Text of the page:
Does that drop indicate a buying opportunity, or should investors still hold off on Twitter stock?
There are certainly some positive factors to consider with TWTR stock. Wall Street analysts are getting enthused. Just took at look at MKM Partners’ Rob Sanderson. He recently boosted his Twitter stock price target from $50 to $72 because of the strong revenue momentum. Given the rapid shift to mobile, this is likely to continue, at least in the short run. The growth rate in the fourth quarter was an impressive 116%.
Twitter is also attracting some top-notch talent. To this end, the company snagged a former executive at Google’s (GOOG) YouTube, Baljeet Singh. He will be a product director for the revenue division. Let’s face it, video is becoming a critical part of mobile. It’s a market that should give TWTR stock a boost.
Then there is another area that could produce lots of revenues for TWTR stock: foreign markets. Consider that about nearly three-quarters of the user base is outside the U.S. Yet only about a quarter of revenues come from international markets.
To capitalize on this, TWTR has invested heavily in its infrastructure. For example, it now has 15 foreign offices, with a big emphasis on Europe and Asia. It also looks like TWTR will increase its acquisitions of ad companies and get more aggressive with partnerships.
Interestingly enough, Asia may offer opportunities for non-advertising revenue sources as well. As seen with popular apps like Tencent’s WeChat, users are willing to pay money for things like stickers and games.
That’s all fine. But there as still some good reasons that TWTR stock could continue to slump. After all, there is still much concern about the user growth. In the fourth quarter, the company added a mere 9 million monthly active users, and only 1 million of them came from the U.S. The increase came to a meager 3.8%, which was far off Q3′s 6.4% user improvement.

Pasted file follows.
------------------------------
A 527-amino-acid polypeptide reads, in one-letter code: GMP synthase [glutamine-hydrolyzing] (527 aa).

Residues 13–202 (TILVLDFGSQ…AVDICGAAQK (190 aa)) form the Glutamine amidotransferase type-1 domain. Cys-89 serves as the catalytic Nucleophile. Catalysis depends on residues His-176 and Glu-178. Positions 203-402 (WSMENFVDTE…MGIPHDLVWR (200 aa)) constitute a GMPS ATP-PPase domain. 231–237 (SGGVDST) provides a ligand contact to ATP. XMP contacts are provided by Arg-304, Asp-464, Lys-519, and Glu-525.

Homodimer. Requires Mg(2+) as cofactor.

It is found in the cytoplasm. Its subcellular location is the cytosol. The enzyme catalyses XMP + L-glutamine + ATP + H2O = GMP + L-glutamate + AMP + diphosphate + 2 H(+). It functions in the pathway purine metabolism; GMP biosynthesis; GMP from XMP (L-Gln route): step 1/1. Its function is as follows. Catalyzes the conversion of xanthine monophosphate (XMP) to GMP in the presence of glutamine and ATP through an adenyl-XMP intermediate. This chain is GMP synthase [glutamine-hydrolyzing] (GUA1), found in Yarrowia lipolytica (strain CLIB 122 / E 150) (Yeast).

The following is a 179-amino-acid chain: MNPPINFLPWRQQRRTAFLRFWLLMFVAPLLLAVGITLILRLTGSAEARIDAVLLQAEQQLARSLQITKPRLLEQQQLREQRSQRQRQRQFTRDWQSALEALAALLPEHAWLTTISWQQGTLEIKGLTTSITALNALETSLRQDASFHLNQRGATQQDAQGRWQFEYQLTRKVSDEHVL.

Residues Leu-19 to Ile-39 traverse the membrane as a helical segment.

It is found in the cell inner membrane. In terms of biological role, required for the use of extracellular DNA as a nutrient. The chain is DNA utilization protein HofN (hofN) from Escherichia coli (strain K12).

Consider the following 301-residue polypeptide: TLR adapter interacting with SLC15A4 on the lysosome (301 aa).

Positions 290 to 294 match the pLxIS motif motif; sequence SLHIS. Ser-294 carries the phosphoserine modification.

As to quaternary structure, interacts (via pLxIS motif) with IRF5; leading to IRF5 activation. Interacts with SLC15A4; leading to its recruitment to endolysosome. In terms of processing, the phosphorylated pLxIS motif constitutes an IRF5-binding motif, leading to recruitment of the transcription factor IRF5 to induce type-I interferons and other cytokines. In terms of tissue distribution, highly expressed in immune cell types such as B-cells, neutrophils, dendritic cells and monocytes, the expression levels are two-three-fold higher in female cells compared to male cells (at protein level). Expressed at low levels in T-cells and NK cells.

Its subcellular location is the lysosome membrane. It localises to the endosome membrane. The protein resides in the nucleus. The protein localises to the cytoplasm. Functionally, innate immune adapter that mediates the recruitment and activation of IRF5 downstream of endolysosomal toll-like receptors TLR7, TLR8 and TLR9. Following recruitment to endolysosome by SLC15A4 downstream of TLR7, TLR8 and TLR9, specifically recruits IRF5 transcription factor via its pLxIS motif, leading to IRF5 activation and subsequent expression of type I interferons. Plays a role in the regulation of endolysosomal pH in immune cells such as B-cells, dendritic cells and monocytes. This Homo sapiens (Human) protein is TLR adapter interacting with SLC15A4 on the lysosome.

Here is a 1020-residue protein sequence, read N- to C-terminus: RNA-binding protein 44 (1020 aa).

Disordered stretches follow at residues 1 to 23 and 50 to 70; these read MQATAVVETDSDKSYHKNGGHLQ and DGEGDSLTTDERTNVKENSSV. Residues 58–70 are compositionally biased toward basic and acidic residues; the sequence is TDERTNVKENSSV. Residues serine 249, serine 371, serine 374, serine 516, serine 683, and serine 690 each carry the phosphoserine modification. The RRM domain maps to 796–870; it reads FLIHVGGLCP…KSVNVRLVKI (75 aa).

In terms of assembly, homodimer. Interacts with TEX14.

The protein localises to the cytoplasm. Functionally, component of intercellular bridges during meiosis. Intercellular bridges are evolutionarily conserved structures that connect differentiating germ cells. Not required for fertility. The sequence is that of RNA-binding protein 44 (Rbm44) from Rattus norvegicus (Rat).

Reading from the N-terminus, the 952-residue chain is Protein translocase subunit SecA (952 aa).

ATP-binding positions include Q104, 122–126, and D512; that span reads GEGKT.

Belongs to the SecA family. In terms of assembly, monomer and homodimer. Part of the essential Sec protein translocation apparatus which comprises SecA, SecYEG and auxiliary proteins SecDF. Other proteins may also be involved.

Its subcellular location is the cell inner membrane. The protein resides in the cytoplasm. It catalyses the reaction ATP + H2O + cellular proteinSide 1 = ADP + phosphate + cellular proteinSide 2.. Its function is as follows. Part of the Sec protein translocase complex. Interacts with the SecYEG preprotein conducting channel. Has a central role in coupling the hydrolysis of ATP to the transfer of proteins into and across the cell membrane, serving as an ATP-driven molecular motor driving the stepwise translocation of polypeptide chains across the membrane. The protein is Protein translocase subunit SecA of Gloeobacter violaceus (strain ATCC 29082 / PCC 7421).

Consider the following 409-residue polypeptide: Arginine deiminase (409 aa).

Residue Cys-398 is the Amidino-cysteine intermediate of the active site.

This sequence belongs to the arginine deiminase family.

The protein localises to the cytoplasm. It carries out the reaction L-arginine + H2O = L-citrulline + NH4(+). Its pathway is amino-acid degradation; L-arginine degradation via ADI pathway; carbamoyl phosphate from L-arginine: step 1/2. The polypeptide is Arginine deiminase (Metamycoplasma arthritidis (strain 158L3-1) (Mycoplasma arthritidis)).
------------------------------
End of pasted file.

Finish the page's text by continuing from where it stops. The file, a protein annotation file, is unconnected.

In comparison, WhatsApp is getting 1 million users per day, and the base is well over 470 million. So it should be no surprise that the company was bought by Twitter’s mighty enemy, Facebook.
In fact, the competitive environment is get more intense. Apps like WhatsApp, SnapChat, WeChat, Line, Weibo (which plans to go public soon) and Kakao may be taking away users from Twitter. This is certainly a grim prospect, and could make for another tough quarterly report for TWTR (which should happen in a couple months).
Another thing to watch for: On May 6th, the largest part of the lock-up for TWTR stock will expire, which will allow insiders and employees to sell up to 480 million shares. While not all will come on the market, there is still a good chance there will be heavy selling.
So, even though TWTR stock has nice opportunities in foreign markets and looks more attractive because of the recent drop, investors may still want to be cautious.
Tom Taulli runs the InvestorPlace blog IPO Playbook. He is also the author of High-Profit IPO Strategies, All About Commodities and All About Short Selling. Follow him on Twitter at @ttaulli. As of this writing, he did not hold a position in any of the aforementioned securities.